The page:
1887

Abstract

SUMMARY: Indole synthesis from glucose, ammonium chloride and serine by washed suspensions of 7-4 was inhibited by bacteriostatic concentrations of chloramphenicol and the tetracyclines (Aureomycin, Terramycin, and Achromycin). Indole synthesis was also inhibited by streptomycin but only by concentrations higher than those necessary for bacteriostasis. The inhibition by chloramphenicol and the tetracyclines does not appear to be due to inhibition of adaptive enzyme formation because these antibiotics still inhibited indole synthesis when added to suspensions which were forming indole at maximum rate. Streptomycin, in the same type of test, seemed to inhibit some adaptive process.

Indole synthesis by suspensions of antibiotic-resistant variants of 7-4 was not inhibited by concentrations of antibiotics which inhibited synthesis by the parent strain. Suspensions of organisms resistant to high concentrations of streptomycin formed at least the same amount of indole in the presence of any concentration of streptomycin tested, as they did in its absence. Streptomycin often stimulated indole synthesis by such organisms. Suspensions of organisms which required streptomycin for growth, after growth in suboptimal concentrations of streptomycin, did not produce appreciable amounts of indole. The addition of streptomycin restored the activity in organisms grown in a liquid defined medium but did not do so with organisms grown on heart infusion agar. Streptomycin-resistant and streptomycin-dependent strains resembled the parent strain in that they utilized malate + pyruvate, or oxalacetate, for indole formation in place of glucose. Strains resistant to various concentrations of chloramphenicol, Aureomycin and Terramycin showed a correlation between the amounts of antibiotic required to inhibit indole synthesis and to inhibit growth in a glucose + tryptophan + inorganic salts medium. The results indicate that some of the antibiotics interfere, either directly or indirectly, with indole synthesis.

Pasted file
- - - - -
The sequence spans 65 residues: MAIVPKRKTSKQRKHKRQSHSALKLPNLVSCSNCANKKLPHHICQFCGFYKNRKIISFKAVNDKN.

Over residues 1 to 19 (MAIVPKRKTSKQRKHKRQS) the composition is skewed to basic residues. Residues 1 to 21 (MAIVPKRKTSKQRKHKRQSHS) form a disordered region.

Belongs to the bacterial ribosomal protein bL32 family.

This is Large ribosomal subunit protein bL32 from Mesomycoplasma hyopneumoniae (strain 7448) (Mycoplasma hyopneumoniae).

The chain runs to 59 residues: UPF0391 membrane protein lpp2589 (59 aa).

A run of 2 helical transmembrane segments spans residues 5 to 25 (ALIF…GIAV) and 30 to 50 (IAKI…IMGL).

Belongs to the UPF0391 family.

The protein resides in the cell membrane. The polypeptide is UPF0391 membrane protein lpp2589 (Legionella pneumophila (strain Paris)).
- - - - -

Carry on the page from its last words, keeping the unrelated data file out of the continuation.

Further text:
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/content/journal/micro/10.1099/00221287-15-3-446
1956-12-01
2020-01-24
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